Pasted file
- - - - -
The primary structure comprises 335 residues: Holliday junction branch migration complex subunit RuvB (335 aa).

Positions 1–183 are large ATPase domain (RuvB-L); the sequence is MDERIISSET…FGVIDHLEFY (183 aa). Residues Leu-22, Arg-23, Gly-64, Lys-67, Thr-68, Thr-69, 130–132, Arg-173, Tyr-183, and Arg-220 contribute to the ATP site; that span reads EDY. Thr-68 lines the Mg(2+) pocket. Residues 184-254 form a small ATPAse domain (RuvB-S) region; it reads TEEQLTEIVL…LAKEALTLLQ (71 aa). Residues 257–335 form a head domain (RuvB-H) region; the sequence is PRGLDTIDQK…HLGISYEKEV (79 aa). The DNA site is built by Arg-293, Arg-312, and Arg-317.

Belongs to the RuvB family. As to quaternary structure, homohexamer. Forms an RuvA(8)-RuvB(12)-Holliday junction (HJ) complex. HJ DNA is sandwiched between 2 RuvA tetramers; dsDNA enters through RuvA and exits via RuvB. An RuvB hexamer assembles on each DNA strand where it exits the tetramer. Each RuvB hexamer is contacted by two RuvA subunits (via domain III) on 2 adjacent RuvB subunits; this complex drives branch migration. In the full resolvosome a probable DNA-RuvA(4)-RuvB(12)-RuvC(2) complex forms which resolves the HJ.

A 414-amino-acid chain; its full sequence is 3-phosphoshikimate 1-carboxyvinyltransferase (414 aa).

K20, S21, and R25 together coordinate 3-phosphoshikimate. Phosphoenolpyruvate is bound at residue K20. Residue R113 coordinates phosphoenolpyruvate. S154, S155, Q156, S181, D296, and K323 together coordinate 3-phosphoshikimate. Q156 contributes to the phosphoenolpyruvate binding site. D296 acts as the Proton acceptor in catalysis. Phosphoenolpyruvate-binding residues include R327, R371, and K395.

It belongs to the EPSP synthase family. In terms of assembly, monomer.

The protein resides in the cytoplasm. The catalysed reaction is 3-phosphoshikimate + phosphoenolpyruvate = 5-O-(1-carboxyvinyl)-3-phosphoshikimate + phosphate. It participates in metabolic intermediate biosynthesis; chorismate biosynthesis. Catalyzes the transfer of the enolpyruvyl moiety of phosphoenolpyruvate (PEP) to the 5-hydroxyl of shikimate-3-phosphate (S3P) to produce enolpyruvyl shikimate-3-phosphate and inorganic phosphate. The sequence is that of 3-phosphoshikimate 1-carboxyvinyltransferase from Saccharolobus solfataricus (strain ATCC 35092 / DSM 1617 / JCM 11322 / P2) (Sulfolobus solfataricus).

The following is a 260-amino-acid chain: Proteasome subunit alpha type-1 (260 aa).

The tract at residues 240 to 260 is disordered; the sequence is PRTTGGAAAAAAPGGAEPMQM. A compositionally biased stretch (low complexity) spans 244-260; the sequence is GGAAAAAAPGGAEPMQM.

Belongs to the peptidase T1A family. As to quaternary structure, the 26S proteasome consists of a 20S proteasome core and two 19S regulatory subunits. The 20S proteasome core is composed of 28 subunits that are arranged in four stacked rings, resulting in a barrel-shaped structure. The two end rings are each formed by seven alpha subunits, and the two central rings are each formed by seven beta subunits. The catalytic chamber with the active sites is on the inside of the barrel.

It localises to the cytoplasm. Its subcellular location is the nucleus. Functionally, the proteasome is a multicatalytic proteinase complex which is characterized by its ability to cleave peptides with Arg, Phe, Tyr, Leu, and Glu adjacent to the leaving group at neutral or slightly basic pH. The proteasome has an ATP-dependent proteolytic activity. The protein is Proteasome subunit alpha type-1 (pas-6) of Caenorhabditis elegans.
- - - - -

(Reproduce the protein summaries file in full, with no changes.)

The primary structure comprises 335 residues: Holliday junction branch migration complex subunit RuvB (335 aa).

Positions 1–183 are large ATPase domain (RuvB-L); the sequence is MDERIISSET…FGVIDHLEFY (183 aa). Residues Leu-22, Arg-23, Gly-64, Lys-67, Thr-68, Thr-69, 130–132, Arg-173, Tyr-183, and Arg-220 contribute to the ATP site; that span reads EDY. Thr-68 lines the Mg(2+) pocket. Residues 184-254 form a small ATPAse domain (RuvB-S) region; it reads TEEQLTEIVL…LAKEALTLLQ (71 aa). Residues 257–335 form a head domain (RuvB-H) region; the sequence is PRGLDTIDQK…HLGISYEKEV (79 aa). The DNA site is built by Arg-293, Arg-312, and Arg-317.

Belongs to the RuvB family. As to quaternary structure, homohexamer. Forms an RuvA(8)-RuvB(12)-Holliday junction (HJ) complex. HJ DNA is sandwiched between 2 RuvA tetramers; dsDNA enters through RuvA and exits via RuvB. An RuvB hexamer assembles on each DNA strand where it exits the tetramer. Each RuvB hexamer is contacted by two RuvA subunits (via domain III) on 2 adjacent RuvB subunits; this complex drives branch migration. In the full resolvosome a probable DNA-RuvA(4)-RuvB(12)-RuvC(2) complex forms which resolves the HJ.

A 414-amino-acid chain; its full sequence is 3-phosphoshikimate 1-carboxyvinyltransferase (414 aa).

K20, S21, and R25 together coordinate 3-phosphoshikimate. Phosphoenolpyruvate is bound at residue K20. Residue R113 coordinates phosphoenolpyruvate. S154, S155, Q156, S181, D296, and K323 together coordinate 3-phosphoshikimate. Q156 contributes to the phosphoenolpyruvate binding site. D296 acts as the Proton acceptor in catalysis. Phosphoenolpyruvate-binding residues include R327, R371, and K395.

It belongs to the EPSP synthase family. In terms of assembly, monomer.

The protein resides in the cytoplasm. The catalysed reaction is 3-phosphoshikimate + phosphoenolpyruvate = 5-O-(1-carboxyvinyl)-3-phosphoshikimate + phosphate. It participates in metabolic intermediate biosynthesis; chorismate biosynthesis. Catalyzes the transfer of the enolpyruvyl moiety of phosphoenolpyruvate (PEP) to the 5-hydroxyl of shikimate-3-phosphate (S3P) to produce enolpyruvyl shikimate-3-phosphate and inorganic phosphate. The sequence is that of 3-phosphoshikimate 1-carboxyvinyltransferase from Saccharolobus solfataricus (strain ATCC 35092 / DSM 1617 / JCM 11322 / P2) (Sulfolobus solfataricus).

The following is a 260-amino-acid chain: Proteasome subunit alpha type-1 (260 aa).

The tract at residues 240 to 260 is disordered; the sequence is PRTTGGAAAAAAPGGAEPMQM. A compositionally biased stretch (low complexity) spans 244-260; the sequence is GGAAAAAAPGGAEPMQM.

Belongs to the peptidase T1A family. As to quaternary structure, the 26S proteasome consists of a 20S proteasome core and two 19S regulatory subunits. The 20S proteasome core is composed of 28 subunits that are arranged in four stacked rings, resulting in a barrel-shaped structure. The two end rings are each formed by seven alpha subunits, and the two central rings are each formed by seven beta subunits. The catalytic chamber with the active sites is on the inside of the barrel.

It localises to the cytoplasm. Its subcellular location is the nucleus. Functionally, the proteasome is a multicatalytic proteinase complex which is characterized by its ability to cleave peptides with Arg, Phe, Tyr, Leu, and Glu adjacent to the leaving group at neutral or slightly basic pH. The proteasome has an ATP-dependent proteolytic activity. The protein is Proteasome subunit alpha type-1 (pas-6) of Caenorhabditis elegans.